What’s Modern Now? Less is More and Too Much is Never Enough. pI
The recent pickle over the The Museum of Modern Art (MoMA)’s Tod Williams and Billie Tsien designed former Folk Art Museum facade along Manhattan’s 53rd Street leads to wonder. What’s Modern now? It’s sad people aren’t speaking. Sad people believe M0MA’s move to remove designed by Diller, Scofiidio + Renfro lacks vision. Sad.
“Architecture is different from painting and sculpture,” Mr. Lowry said. “We don’t collect buildings and we don’t collect them for a reason.”
Past, Present, Possible. Every VIADUCTgreene walking tour notes the Tod Williams and Billie Tsien designed Parkway campus of the Barnes Foundation….notes that it’s the best building in Philadelphia since the 1929 PSFS Building, cornering the grand Francis Kimball designed 1893 Reading Terminal Headhouse at 12th & Market Streets. World class.
It’s fun to put things into context. Past, Present, Possible. Yes – on their way up into the trainshed, passenger trains slipped through the City Branch passing beneath 20th and 21st streets. Then, there was Bement Pond. Now there’s the Barnes Foundation. Yes, the same trains were seen beneath Broad Street. Yes, Pierre Du Pont, William Glackens and his good friend Albert Barnes knew this intersection well in the 1880s and ’90′s when so much was going on.
In 1926 Paul Cret designed a nice Bozart box for Jules Mastbaum’s Rodin Museum. No one was looking back. It was different, but there was still a lot going on. World class.
After Word War II not so much was going on. As in Philadelphia, “most buildings put up in New York City since World War II are dull. Two exceptions were museums: the Gallery of Modern Art at 2 Columbus Circle, designed by Edward Durell Stone, and the American Folk Art Museum on West 53rd Street, designed by Tod Williams and Billie Tsien. The former had a light quirky charm, the latter a striking dark presence. Both were unique and stood out. How odd that the death knell for both came from other museums that took them over. The Museum of Arts and Design eviscerated Stone’s building, and the Museum of Modern Art has the same fate planned for that of Mr. Williams and Ms. Tsien.”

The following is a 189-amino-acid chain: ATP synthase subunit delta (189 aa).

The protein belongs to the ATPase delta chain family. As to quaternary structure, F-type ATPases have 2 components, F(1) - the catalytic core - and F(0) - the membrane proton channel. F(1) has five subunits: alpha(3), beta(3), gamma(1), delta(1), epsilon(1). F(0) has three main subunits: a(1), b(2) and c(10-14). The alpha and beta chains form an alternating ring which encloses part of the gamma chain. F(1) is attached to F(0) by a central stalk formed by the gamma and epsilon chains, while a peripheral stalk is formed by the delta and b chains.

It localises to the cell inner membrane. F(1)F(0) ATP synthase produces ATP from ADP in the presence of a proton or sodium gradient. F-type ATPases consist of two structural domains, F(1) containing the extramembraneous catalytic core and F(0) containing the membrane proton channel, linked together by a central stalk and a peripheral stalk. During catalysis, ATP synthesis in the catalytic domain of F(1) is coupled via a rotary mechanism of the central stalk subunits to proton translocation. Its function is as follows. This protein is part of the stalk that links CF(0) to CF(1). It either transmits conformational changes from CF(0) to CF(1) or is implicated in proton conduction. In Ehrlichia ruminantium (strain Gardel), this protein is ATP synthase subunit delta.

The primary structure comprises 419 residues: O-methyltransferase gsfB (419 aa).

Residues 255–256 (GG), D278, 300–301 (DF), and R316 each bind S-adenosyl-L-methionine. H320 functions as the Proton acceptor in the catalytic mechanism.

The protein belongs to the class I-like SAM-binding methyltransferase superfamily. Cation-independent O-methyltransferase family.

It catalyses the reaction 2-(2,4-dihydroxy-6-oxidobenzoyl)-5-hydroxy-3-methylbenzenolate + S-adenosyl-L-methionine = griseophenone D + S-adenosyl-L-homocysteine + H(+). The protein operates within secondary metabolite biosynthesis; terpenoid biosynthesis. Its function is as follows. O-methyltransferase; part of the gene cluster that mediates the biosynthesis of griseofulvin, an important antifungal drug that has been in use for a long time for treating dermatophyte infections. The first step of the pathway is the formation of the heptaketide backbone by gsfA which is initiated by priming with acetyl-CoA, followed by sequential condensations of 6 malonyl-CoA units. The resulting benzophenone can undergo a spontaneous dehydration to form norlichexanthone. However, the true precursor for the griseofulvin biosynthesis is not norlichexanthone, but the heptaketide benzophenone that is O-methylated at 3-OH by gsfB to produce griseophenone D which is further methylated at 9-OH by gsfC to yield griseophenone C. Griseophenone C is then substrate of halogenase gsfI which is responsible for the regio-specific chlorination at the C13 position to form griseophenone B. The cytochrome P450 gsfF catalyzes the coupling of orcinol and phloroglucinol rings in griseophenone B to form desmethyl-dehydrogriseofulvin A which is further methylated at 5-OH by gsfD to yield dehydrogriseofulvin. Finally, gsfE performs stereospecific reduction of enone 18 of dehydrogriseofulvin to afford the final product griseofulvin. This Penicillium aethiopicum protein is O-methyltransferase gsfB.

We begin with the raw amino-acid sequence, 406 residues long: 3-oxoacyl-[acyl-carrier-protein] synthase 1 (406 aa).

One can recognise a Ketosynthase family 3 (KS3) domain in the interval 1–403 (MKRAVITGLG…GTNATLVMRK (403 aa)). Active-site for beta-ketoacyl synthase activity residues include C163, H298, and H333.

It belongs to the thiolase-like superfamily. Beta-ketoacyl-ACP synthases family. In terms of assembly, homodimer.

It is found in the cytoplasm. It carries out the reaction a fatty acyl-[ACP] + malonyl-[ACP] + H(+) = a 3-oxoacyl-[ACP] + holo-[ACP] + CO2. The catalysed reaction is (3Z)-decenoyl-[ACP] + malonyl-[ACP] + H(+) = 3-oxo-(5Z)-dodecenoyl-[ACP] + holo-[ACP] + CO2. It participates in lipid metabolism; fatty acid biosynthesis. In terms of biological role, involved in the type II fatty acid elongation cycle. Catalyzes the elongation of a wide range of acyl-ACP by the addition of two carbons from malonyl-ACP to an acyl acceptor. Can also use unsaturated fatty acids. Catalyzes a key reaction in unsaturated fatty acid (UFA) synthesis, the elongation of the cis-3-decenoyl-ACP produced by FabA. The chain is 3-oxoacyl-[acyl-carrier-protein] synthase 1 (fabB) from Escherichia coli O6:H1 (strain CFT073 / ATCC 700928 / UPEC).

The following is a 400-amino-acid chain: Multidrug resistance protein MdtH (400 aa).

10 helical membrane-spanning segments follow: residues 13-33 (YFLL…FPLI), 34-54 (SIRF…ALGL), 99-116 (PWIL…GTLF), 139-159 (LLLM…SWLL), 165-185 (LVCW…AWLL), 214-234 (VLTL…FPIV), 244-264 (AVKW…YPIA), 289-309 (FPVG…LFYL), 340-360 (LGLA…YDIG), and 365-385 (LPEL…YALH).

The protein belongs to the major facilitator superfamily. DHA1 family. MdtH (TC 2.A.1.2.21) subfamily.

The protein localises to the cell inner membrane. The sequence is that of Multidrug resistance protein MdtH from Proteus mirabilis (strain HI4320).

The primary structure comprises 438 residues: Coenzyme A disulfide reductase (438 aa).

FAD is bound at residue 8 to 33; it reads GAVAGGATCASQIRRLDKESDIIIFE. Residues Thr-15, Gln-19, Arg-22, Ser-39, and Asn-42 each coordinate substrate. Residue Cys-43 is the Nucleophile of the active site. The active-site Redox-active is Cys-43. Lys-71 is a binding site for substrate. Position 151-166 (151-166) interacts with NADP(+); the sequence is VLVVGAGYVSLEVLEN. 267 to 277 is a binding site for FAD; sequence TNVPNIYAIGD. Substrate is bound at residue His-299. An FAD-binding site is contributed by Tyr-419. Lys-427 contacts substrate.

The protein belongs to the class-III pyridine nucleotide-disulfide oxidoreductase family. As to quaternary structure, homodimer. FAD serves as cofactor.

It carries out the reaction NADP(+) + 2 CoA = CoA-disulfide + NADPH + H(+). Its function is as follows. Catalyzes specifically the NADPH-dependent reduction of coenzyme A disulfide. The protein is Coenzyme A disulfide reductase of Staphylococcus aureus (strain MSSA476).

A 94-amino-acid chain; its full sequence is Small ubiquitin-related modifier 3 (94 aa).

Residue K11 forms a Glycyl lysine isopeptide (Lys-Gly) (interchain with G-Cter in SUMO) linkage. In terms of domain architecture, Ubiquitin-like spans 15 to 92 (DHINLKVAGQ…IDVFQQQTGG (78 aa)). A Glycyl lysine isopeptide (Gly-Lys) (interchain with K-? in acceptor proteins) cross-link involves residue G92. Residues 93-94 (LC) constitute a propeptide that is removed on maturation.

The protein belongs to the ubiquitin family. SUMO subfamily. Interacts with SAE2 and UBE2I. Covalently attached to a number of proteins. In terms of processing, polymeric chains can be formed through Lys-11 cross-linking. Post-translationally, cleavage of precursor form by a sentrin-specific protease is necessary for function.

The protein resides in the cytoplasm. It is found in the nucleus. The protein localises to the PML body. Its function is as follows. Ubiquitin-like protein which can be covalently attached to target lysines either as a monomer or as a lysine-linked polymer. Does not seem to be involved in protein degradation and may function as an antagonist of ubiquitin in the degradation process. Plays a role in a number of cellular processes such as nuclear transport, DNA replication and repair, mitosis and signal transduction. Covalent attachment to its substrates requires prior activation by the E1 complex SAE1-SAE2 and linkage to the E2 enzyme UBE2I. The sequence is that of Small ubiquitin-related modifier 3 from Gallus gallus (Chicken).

Maybe odd, but what about it? Museums are institutions; they’re businesses with an intent to be sustainable. The American Folk Art Museum location on 53rd Street didn’t work too well. Neither did the Barnes Foundation location in Merion. Is what it is. Move on.
While we do move on, as we always do, it sure is interesting to mull over just what it is that makes us tick. What do we want anyhow?? When the powers that move the Barnes art collection from Merion to the Parkway look to architecture, they look to Tod Williams Billie Tsien Architects. What is it they’re looking for?